With the advent of smart electricity meters and websites that are updated in real time, getting accurate information on how much energy your home consumes is becoming more convenient. The White House hopes that data soon will only be one click away for millions of Americans.

The Barack Obama administration announced this week that the federal government and several utility companies have agreed to participate in the Green Button initiative. The program is designed to help consumers access their household’s energy consumption data more easily and in a standardized format.

Easy Being Green

The federal government and utility companies say these so-called “green buttons” will be available in 2012 and 2013 on utility companies’ websites. Customers who want to access their data — information collected from smart meters — will be able to click a green button on their utility company’s website and securely access their household data.

The utilities and electricity suppliers making new commitments include:

American Electric Power, serving 5.3 million customers in 11 states (Arkansas, Indiana, Kentucky, Louisiana, Michigan, Ohio, Oklahoma, Tennessee, Texas, Virginia and West Virginia);

Austin Energy, serving 400,000 customers in Texas;

Baltimore Gas and Electric, serving 1.2 million customers in Maryland;

CenterPoint Energy, serving 1.8 million households in Texas;

Commonwealth Edison, serving 3.4 million households in Illinois;

NSTAR, serving 1.1 million households in Massachusetts;

PECO, serving 1.4 million households in Pennsylvania;

Reliant, serving 500,000 households in Texas; and

Virginia Dominion Power, serving 2.4 million customers in Virginia and North Carolina.

 

“Green Button will arm millions of Americans with information they can use to lower their energy bills,” said Nancy Sutley, chair of the White House Council on Environmental Quality. “Innovative tools like these are good for our economy, good for the health of our communities, and an essential part of our approach toward a secure and clean energy future that works for Americans.”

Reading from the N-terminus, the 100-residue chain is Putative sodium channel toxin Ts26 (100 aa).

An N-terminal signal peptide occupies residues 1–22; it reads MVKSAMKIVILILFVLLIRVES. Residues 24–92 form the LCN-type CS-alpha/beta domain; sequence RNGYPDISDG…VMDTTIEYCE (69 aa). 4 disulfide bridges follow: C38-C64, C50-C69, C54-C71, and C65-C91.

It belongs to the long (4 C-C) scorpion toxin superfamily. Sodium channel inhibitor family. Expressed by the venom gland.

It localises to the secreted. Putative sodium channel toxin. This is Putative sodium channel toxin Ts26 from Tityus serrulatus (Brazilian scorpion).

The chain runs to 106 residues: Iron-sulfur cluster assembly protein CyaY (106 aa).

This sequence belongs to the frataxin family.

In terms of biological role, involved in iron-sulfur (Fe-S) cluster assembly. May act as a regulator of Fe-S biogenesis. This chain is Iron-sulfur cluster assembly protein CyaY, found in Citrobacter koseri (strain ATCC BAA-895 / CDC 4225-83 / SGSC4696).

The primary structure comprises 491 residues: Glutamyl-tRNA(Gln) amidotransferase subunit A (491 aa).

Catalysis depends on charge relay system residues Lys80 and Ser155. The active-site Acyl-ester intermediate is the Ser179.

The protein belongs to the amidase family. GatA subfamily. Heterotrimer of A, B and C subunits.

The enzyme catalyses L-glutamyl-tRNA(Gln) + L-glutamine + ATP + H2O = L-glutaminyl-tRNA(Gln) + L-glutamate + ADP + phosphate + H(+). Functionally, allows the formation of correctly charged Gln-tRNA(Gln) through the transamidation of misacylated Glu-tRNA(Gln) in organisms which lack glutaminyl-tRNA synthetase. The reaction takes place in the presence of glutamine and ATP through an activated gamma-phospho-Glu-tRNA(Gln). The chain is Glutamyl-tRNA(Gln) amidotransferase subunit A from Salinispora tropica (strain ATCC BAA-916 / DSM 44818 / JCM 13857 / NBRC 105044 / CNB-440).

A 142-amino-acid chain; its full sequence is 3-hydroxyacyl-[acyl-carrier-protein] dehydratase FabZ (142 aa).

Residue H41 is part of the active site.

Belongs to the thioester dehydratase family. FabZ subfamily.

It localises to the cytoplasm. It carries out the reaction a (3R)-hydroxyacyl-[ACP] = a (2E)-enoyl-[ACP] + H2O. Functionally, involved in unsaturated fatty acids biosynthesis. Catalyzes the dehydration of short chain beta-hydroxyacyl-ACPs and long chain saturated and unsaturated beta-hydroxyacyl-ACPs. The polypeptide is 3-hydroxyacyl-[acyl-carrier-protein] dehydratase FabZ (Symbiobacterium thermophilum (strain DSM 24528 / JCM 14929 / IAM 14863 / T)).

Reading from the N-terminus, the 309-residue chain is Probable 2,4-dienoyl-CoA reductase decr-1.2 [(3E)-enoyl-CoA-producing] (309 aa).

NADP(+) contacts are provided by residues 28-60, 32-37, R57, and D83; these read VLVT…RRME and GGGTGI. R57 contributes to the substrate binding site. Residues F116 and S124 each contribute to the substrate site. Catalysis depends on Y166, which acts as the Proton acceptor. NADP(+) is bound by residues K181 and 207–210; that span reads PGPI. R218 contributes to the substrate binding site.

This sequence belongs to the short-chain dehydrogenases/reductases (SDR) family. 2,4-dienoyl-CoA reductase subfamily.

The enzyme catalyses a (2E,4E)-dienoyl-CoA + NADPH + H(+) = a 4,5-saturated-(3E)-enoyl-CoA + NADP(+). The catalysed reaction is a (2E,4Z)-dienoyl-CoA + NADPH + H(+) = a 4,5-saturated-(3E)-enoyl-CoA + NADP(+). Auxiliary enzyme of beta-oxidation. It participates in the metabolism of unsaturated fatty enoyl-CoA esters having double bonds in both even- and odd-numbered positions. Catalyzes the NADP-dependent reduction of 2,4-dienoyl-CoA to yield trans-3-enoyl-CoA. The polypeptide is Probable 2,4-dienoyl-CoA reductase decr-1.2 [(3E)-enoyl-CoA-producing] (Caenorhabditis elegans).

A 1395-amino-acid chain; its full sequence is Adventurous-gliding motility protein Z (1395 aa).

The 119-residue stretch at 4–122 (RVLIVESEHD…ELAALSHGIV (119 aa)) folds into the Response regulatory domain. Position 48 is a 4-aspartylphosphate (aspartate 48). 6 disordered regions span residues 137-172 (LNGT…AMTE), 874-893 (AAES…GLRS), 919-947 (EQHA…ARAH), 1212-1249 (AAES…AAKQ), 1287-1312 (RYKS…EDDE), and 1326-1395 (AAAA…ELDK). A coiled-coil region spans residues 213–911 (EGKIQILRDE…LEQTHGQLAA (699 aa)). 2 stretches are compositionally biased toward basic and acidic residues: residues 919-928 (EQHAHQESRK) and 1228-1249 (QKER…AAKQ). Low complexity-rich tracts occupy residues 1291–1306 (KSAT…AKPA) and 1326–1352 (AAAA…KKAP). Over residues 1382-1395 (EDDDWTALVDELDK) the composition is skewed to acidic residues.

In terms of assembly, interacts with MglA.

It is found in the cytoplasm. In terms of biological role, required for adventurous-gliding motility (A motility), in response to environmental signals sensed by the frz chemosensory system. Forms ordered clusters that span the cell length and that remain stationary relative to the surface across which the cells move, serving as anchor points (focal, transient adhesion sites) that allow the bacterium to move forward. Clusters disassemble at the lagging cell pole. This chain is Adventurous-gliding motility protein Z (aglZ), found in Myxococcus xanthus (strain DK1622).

Nine utilities and electricity suppliers nationwide have already committed to move forward with the initiative, the White House said. Collectively these utility companies account for more than 15 million households. The companies have said they will roll out the initiative on their own timelines. 

The suppliers have agreed to base each of their Green Buttons on a common standard developed through a public-private partnership supported by the U.S. National Institute of Standards and Technology. What the Green Button actually will look like is to be determined.

Val Jensen, senior vice president of customer operations at Commonwealth Edison — one of the participating companies — said that data can give customers a better idea of how much energy they’re using, when they’re using it and how much it’s costing them. Research has shown that by having this information in an accessible way, the customers become better at managing their energy and therefore can reduce their energy costs. 

According to Tammy Ridout, a spokeswoman for American Electric Power, said a goal of the initiative is to have the same button appear on any utility company’s website. The idea is that having the button prominently displayed should help customers access their data more easily.

“On some utility websites, the information may not always be as consumer friendly as it could be,” Ridout said.

Last year, former federal CTO Aneesh Chopra introduced the idea of the Green Button and said the concept would be modeled after the Blue Button initiative, an effort originally launched by the U.S. Department of Veterans Affairs to provide people with a one-stop access point to their health information.

Roadmap to Apps

Technology companies have said they will take part in Green Button by developing applications and Web tools that utilize energy data, since that information should soon be available in a more accessible format, according to the announcement.

“So what Green Button is going to be able to do when it’s widespread and fully mature is allow an ecosystem of third-party software to take this data and bring a lot of value to the utility customers,” said Andy Frank, vice president of business development for Efficiency 2.0, a technology company that’s participating in the initiative.

Sarah Rich, Staff Writer Sarah Rich  |  Staff Writer

In 2008, Sarah Rich graduated from California State University, Chico, where she majored in news-editorial journalism and minored in sociology. Since 2010, Sarah has written for Government Technology magazine and covers a spectrum of public-sector IT topics, including cloud computing, transparency, broadband, and other innovative projects and trends. She currently lives in Sacramento, Calif.